An online discussion among several of my fellow Poisoned Pen Press authors got me thinking about the one decision every fiction author must make before typing CHAPTER 1 at the top of the page. That decision? Who will tell your story?
“Huh,” a baffled reader may wonder, “doesn’t the author tell the story?”
Only rarely. Except for those novels, more typical before the 20th century, where the author occasionally stops the action, pokes his head out from behind the scenery, and addresses you directly, often with a coy, “O gentle reader,” the writer remains, in the jargon of Hollywood, off screen.
So who tells the story? I had to make that decision when, on a dare from my wife Margi, I decided to try to write my first novel, Grave Designs.
But first, a little background:
One familiar storyteller is the”omniscient third-person narrator.” Think of the Book of Genesis: “In the beginning.” That voice comes rumbling down from on high to describe the creation of the earth or reveal the story of Adam and Eve in the Garden of Eden. No “gentle reader” playfulness there.
That narrative style is the favorite of many authors. It gives them the ability to dart around the stage and jump inside the heads of any or all of the characters to let us know what they are thinking and what they are up to. In Leo Tolstoy’s Anna Karenina, the narrator slips into the perspectives of Anna, Vronsky, Karenin, Levin—and even Levin’s dog, Laska (for two chapters)!
There are more constrained versions of third-person narration, the most popular being the third-person subjective, where the narrator can describe the thoughts and actions of one or a few characters but without knowledge of all people, places, and events. Most thrillers are written that way because the author can build suspense by cutting back and forth between the actions of different characters.
At the other end of the spectrum is the first-person narrator, where the entire story is told by a single character. “Here I am,” our narrator announces at the outset. Whatever happens offstage literally happens offstage, since our narrator can only describe what he sees.
While this narrow scope might seem a handicap for an author, the three contenders for the title Great American Novel are all narrated in the first person, as their authors make clear in their enchanting first sentences. Herman Melville opens Moby Dick: “Call me Ishmael.” Mark Twain opens The Adventures of Huckleberry: “You don’t know about me without you have read a book by the name of The Adventures of Tom Sawyer; but that ain’t no matter.” And F. Scott Fitzerald opens The Great Gatsby: “In my younger and more vulnerable years my father gave me some advice that I’ve been turning over in my mind ever since.”
Many authors (including me for two of my novels) fit their storyteller to their story, sometimes opting for first-person and other times for third-person. Charles Dickens chose the former for Great Expectations, opening with the narrator introducing himself: “My father’s family name being Pirrip, and my Christian name being Phillip, my infant tongue could make of both names nothing longer or more explicit than Pip. So I called myself Pip, and came to be called Pip.” But he chose the Voice of God for Bleak House, which opens with one of the greatest first chapters in literature.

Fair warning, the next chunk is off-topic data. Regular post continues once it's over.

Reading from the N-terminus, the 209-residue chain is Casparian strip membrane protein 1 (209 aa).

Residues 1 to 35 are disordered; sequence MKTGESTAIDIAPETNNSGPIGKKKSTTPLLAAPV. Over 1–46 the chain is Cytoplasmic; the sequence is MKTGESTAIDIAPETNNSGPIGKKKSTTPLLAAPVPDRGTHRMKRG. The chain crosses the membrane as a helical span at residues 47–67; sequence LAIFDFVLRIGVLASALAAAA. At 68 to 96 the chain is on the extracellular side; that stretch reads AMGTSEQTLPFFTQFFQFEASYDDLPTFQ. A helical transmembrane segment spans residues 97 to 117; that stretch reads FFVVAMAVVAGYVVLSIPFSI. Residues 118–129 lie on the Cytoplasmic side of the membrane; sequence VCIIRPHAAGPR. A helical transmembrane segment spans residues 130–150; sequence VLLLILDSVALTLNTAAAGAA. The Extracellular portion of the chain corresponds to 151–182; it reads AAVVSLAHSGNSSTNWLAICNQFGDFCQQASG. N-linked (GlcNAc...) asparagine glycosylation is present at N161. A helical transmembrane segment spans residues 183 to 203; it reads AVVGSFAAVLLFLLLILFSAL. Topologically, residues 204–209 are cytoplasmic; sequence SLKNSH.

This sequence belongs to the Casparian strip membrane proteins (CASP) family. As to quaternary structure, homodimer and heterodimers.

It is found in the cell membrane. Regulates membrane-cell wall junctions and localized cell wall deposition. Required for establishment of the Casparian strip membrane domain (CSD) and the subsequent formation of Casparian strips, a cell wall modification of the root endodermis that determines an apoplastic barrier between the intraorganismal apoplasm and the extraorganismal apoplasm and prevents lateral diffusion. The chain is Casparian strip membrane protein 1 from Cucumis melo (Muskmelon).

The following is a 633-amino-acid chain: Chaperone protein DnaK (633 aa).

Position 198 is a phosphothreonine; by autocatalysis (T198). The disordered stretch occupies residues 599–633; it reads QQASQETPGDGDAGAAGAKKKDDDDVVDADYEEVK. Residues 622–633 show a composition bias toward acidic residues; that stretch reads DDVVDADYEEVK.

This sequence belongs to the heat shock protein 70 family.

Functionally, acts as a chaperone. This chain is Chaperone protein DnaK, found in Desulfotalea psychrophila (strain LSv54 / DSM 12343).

I had read somewhere that you should write what you know–advice I now realize is terrible. But what did I know back then? I was a young male attorney in a large law firm, and so my detective would be a young male attorney in a large law firm. The idea for the novel? A powerful senior partner dies, his firm discovers a secret codicil to his will setting up a trust fund for the care and maintenance of a grave at a pet cemetery. The mystery? He never owned a pet, and his family has no idea what was in the grave (which will be robbed just days after he dies). My protagonist will be assigned the task of finding out what was in that grave.
Having never written a mystery, I opted for the first-person narrative–a common choice for mysteries. And thus the first word in the first sentence of that first chapter was “I.” They say all of us have at least one whiny, boring autobiographical novel in us, and my young male attorney was soon sounding too much like a whiny version of me. Frustrated, I set the draft aside after 75 pages.
And there it sat for months. Until that day in court as I waited for my case to be called. I watched in dismay as a crusty old male judge taunted and humiliated a young female lawyer. She left the courtroom in tears. On my way back to the office, I had my author epiphany: my hero would not a young male attorney in that big male-dominated law firm but a savvy, tough young female attorney. Once a prized associate at that firm, she got bored with the corporate clients, fed up with the big firm politics, and did the unthinkable (at least to the firm’s partners): she walked away to set up her own practice. And thus–after several more drafts of those first 75 pages–Rachel Gold’s voice suddenly came alive. Two years later, Grave Designs was in the bookstores.
Hard to believe that this month–a quarter of a century later–Rachel and I have reached her tenth novel, The Dead Hand.F. Scott FitzgeraldGrave DesignsHerman MelvilleHuckleberry FinnLeo TolstoyMark TwainMoby DickThe Dead HandThe Great Gatsby